Autism and fussy eating: follow the beige diet for limited nutrition!

Meet the beige diet. A favourite of many children with autism. Its foods are generally limited in colour, texture and nutrition. This might be called autism and fussy eating, but fussy has nothing to do with sensory eating issues.

beige food diet
the beige diet and autism

Fussy eating from day dot?

Around 12 months of age, we booked our son into a day clinic. This was mostly for sleep reasons, but also for eating. He was happily breast fed but showed very little interest in solid foods. He didn’t eat apple puree, he didn’t eat baby food from pouches. Our son wasn’t interested in pureed pumpkin or rice porridge, and definitely not avocado. He went straight from breast milk to rice rusks and toast fingers with vegemite. Was something wrong because he wasn’t following the normal pattern for introducing foods to babies? And why was he only eating beige crunchy foods?

An aversion to fruits and vegetables?

My adult cousin claimed he was on a special diet – it didn’t include fruits or vegetables. Well, my son caught onto that and was only interested in grains, potato and beans (a.k.a. the beige diet). To this day, he remains suspicious of fruits and vegetables. Pity he couldn’t be suspicious of processed food and sugary treats instead.

Why isn’t it fussy eating?

cinnamon rolls - fussy eating says no
who would say no to homemade cinnamon rolls? my kids.

Other people claim we’re being soft parents and should force our children to eat everything on their plate and not leave the table until it’s all eaten. The Satter Method suggests that you shouldn’t force children to eat, as that will only led to children associating negative emotions and anxiety with the dinner table. Our son will gag if fed foods he finds texture-challenging, and both our children have an aversion to seeing and smelly foods they don’t like. A banana in any form is particularly disgusting to our daughter who cannot stand the smell or look of it. Our son can only eat coloured vegetables if he’s in the mood and if he holds his nose and closes his eyes and has someone put the spoon into his mouth for him. He also can’t look at the compost bin under the sink because it’s “full of gross foods”. And don’t bother trying to hide vegetables inside sauces – he can tell and it won’t get eaten! So for us, it’s not fussy eating, but autism related sensory issues around food.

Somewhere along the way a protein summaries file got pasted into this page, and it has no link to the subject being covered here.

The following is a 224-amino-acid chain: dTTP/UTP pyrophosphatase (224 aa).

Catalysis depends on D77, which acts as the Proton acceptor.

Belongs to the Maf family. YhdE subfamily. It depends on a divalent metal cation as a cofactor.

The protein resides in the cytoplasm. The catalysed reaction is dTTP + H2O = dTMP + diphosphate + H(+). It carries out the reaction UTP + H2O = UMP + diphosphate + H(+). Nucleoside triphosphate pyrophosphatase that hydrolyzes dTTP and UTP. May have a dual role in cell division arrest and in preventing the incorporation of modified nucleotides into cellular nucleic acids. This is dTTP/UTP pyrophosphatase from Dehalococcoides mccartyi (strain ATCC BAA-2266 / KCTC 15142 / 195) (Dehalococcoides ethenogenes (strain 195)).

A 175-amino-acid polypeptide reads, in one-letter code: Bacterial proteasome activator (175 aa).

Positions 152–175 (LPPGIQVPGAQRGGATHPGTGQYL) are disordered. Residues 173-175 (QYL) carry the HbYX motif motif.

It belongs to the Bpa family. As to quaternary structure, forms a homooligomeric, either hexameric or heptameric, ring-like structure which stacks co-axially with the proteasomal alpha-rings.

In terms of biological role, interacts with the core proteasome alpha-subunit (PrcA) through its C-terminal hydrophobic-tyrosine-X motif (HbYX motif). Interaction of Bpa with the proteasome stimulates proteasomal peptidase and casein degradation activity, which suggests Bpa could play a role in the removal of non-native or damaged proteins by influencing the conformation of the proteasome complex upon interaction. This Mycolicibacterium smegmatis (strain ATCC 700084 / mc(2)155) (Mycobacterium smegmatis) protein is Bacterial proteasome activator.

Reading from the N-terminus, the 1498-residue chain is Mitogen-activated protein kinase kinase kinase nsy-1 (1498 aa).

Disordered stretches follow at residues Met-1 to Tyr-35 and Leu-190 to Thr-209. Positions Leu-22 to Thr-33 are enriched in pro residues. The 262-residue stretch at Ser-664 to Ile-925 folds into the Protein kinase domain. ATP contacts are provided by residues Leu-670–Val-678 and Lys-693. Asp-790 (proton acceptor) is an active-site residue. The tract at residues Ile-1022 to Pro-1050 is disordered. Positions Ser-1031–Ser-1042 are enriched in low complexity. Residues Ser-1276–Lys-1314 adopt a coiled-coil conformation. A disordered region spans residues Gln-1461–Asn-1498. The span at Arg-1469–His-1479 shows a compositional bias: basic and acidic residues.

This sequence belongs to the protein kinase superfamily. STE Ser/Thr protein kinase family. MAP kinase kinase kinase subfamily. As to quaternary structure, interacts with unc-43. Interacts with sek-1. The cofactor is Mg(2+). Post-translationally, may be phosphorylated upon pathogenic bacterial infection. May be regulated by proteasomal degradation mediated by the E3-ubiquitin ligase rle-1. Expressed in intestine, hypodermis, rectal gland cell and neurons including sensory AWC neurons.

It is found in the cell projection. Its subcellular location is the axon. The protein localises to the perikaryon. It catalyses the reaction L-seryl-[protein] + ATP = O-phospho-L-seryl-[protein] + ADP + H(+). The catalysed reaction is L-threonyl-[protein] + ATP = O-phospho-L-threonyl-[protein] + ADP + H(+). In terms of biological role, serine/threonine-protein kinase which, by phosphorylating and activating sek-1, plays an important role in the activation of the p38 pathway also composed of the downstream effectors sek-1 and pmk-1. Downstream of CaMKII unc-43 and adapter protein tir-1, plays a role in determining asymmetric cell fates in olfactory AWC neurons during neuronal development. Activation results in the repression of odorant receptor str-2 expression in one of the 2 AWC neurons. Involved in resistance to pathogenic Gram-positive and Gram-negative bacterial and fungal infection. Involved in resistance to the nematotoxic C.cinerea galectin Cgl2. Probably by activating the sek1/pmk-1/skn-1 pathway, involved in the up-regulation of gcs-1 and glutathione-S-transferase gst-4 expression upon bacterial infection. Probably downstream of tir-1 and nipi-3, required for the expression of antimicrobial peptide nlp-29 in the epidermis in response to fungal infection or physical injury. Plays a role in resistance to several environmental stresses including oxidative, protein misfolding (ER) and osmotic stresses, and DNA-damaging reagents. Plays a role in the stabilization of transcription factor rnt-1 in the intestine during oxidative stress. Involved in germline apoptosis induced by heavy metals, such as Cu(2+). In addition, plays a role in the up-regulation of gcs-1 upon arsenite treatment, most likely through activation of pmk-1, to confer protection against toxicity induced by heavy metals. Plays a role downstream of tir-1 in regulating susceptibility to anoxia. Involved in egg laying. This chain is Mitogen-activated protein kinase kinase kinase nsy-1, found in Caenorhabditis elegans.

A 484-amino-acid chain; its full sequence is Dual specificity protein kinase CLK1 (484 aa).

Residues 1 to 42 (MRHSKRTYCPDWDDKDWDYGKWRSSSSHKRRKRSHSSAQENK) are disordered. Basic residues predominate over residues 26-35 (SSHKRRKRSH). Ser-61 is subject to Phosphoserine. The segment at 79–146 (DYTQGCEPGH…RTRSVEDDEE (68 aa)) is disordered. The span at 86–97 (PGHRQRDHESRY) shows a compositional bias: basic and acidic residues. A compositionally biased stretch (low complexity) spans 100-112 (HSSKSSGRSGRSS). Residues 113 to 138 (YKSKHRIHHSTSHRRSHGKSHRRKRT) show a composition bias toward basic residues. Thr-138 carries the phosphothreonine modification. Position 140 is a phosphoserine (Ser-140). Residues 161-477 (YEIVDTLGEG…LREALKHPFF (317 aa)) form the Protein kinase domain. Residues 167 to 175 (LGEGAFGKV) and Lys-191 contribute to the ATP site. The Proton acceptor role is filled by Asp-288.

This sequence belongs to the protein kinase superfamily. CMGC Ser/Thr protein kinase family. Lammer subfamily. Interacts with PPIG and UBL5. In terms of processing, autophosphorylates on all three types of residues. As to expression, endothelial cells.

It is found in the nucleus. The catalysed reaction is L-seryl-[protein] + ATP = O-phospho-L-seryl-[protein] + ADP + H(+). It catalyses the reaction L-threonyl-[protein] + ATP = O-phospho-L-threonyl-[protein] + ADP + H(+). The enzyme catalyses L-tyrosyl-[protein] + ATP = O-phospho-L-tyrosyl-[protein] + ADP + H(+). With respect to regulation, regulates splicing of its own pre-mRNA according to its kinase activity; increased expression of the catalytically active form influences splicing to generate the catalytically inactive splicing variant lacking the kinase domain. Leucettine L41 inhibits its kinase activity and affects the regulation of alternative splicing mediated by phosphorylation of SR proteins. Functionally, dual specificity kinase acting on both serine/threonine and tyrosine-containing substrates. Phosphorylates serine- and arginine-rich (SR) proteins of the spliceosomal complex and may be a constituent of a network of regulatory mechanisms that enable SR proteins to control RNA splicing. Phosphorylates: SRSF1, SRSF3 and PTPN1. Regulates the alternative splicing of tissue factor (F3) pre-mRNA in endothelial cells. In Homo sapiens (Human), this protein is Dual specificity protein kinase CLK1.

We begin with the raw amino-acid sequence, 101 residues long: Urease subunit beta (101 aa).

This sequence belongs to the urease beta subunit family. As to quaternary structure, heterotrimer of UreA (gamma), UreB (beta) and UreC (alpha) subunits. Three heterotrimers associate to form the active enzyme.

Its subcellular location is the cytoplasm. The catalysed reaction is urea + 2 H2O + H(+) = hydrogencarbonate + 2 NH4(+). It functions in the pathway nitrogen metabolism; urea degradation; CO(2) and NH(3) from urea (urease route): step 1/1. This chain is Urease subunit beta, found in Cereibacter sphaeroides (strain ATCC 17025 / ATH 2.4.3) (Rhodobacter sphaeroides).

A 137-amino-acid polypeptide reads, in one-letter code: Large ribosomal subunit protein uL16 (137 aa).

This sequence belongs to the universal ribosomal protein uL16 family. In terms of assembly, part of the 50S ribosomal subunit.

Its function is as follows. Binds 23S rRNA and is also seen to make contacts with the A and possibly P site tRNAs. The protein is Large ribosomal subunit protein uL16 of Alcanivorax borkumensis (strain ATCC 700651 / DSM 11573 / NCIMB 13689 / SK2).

The time and place matters

Of course, it’s not always a hard and fast rule. For a long time our daughter ate vegemite sandwiches at her grandma’s house, but wouldn’t touch them in our house. She’ll eat cabbage dumplings at a restaurant, but won’t touch them if we make them at home. She eats fruit and vegetables hidden in muffins, cupcakes and cookies that she makes with her Occupational Therapist, but won’t eat the foods at home when there’s leftovers. Then there’s also foods that were favoured that fall out of favour. She used to eat bread rolls for lunch but now doesn’t like them all. Time and place matters a lot for our kids with their contextual eating.

What to do about sensory issues and eating?